1. Be a government
  2. Do evil things
  3. Make it illegal to report those evil things
  4. Sentence anyone who does to draconian prison terms as a deterrent
  5. Keep the public from knowing what you’re doing
  6. Force them to guess
  7. Label this guessing “conspiracy theory”
  8. Censor them

For every whistleblower you make an example of you prevent a thousand others.

Republicans live in such an awesome world. There’s a war on white men, powerful anarchists rule the streets, the president is a Marxist, and US officials are being taken out by communist microwave beams.

Feds definitely knew about the Capitol raid in advance and definitely let it happen yet you’re meant to believe the only reason rioters didn’t lynch Nancy Pelosi and take over the US government is because their diabolical plot was thwarted at the last minute.

Imagine if the memesters who went to Area 51 in 2019 actually got in (because military forces opened the doors for them), wandered around for a bit and then left, and then this was hailed as worse than 9/11 and used to advance authoritarian agendas and legal precedents… and people believed it.

It would have been exactly note-for-note identical to what happened with January 6th. The one and only difference is that there was no ideological angle on the Area 51 memesters.

As a kid I certainly never imagined that I’d end up spending such a significant portion of my adult life arguing with strangers who think the government should be allowed to do extremely evil things in secret.

Still shits me how we all know our governments and institutions lie to us all the time about important things but when people are distrustful of those institutions they get treated like they belong in a straight jacket. Sure this distrust can manifest in ways that are not well-informed or truth-based, but expecting all rank-and-file members of the public who work full time to have a perfectly erudite understanding of every situation is absurd. The distrust is reasonable and it’s not their fault.

If people distrust their government and institutions, the blame rests exclusively on the shoulders of the government and institutions who created that distrust in the first place. You can’t create distrust and act like people are crazy for distrusting you. That’s not a thing.

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Economic recovery for some, millions still struggling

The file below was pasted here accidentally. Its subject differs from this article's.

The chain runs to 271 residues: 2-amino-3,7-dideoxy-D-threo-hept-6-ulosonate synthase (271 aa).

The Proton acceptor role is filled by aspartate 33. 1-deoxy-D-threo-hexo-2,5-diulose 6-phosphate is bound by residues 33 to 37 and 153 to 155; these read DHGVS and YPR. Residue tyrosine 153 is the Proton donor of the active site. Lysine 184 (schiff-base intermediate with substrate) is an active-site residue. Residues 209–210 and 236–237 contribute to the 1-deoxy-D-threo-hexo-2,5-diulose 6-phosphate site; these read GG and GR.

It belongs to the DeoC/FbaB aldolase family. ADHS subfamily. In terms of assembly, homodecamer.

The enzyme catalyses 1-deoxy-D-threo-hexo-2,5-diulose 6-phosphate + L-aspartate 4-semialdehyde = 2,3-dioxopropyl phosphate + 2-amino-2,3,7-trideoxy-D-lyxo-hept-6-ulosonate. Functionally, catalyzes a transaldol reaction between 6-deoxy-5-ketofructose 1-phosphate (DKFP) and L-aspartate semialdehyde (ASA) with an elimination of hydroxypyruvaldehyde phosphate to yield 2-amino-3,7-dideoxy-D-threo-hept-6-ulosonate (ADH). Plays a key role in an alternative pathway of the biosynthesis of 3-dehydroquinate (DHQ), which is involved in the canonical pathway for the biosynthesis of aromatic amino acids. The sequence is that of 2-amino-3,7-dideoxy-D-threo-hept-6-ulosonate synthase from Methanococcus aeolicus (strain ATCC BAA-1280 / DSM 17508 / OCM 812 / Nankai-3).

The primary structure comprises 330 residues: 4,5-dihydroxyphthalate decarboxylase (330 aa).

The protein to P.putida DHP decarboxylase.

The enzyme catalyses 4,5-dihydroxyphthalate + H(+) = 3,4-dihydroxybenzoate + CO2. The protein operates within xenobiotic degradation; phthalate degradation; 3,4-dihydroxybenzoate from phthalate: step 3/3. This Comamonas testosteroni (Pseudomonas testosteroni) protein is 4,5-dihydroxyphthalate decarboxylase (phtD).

Published by Anonymous (not verified) on Sun, 18/07/2021 - 2:33pm in

Tags 

unions, class

Treasurer Josh Frydenberg boasts that “Australia is leading the global economic recovery” and that living standards have risen by a “remarkable” 5.8 per cent over the past year.

Some people are doing very well indeed. According to the Australian Bureau of Statistics (ABS), company gross operating profits rose from 2.6 per cent in March 2020 to 11.9 per cent a year later.

Property speculators are making hay as house prices rocket.

But the headlines disguise the fact that millions of workers are doing it tough, whether they have a job or not.

The ABS reported that at the end of March there were 1.1 million people holding down at least two jobs—covering 7.5 per cent of all jobs. Both are record figures. The number of people with two or more jobs has grown by a third since the end of June last year.

This reflects years of slow wage growth that have left most workers struggling to cope with living costs.

A thinktank, the McKell Institute, has reported that the average Australian worker would be earning $254 more a week if wages growth had continued at the rate achieved under the last Labor government.

Under Rudd and Gillard, from 2007 to 2013, wages grew by 4.6 per cent a year. But that rate plummeted to 2.5 per cent a year between 2014 and 2020 under the Coalition.

There are a range of factors at play here including public sector pay freezes, wage theft, modest minimum wage increases and, of course, anti-union laws that contribute to very low strike rates.